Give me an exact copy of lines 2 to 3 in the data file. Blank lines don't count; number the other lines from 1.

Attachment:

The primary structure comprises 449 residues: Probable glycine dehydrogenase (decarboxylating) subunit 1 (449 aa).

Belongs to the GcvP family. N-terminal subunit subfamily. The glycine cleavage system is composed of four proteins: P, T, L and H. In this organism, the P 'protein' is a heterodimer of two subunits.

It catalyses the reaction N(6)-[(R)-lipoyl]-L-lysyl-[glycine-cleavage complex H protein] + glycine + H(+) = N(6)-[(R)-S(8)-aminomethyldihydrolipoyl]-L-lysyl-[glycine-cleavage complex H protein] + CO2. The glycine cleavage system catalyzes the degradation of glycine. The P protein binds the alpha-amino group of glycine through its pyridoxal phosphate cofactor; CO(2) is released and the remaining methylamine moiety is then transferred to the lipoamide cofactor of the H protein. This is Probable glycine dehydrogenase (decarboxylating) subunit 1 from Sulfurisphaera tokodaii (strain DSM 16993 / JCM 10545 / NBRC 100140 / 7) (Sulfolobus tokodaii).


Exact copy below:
Belongs to the GcvP family. N-terminal subunit subfamily. The glycine cleavage system is composed of four proteins: P, T, L and H. In this organism, the P 'protein' is a heterodimer of two subunits.

It catalyses the reaction N(6)-[(R)-lipoyl]-L-lysyl-[glycine-cleavage complex H protein] + glycine + H(+) = N(6)-[(R)-S(8)-aminomethyldihydrolipoyl]-L-lysyl-[glycine-cleavage complex H protein] + CO2. The glycine cleavage system catalyzes the degradation of glycine. The P protein binds the alpha-amino group of glycine through its pyridoxal phosphate cofactor; CO(2) is released and the remaining methylamine moiety is then transferred to the lipoamide cofactor of the H protein. This is Probable glycine dehydrogenase (decarboxylating) subunit 1 from Sulfurisphaera tokodaii (strain DSM 16993 / JCM 10545 / NBRC 100140 / 7) (Sulfolobus tokodaii).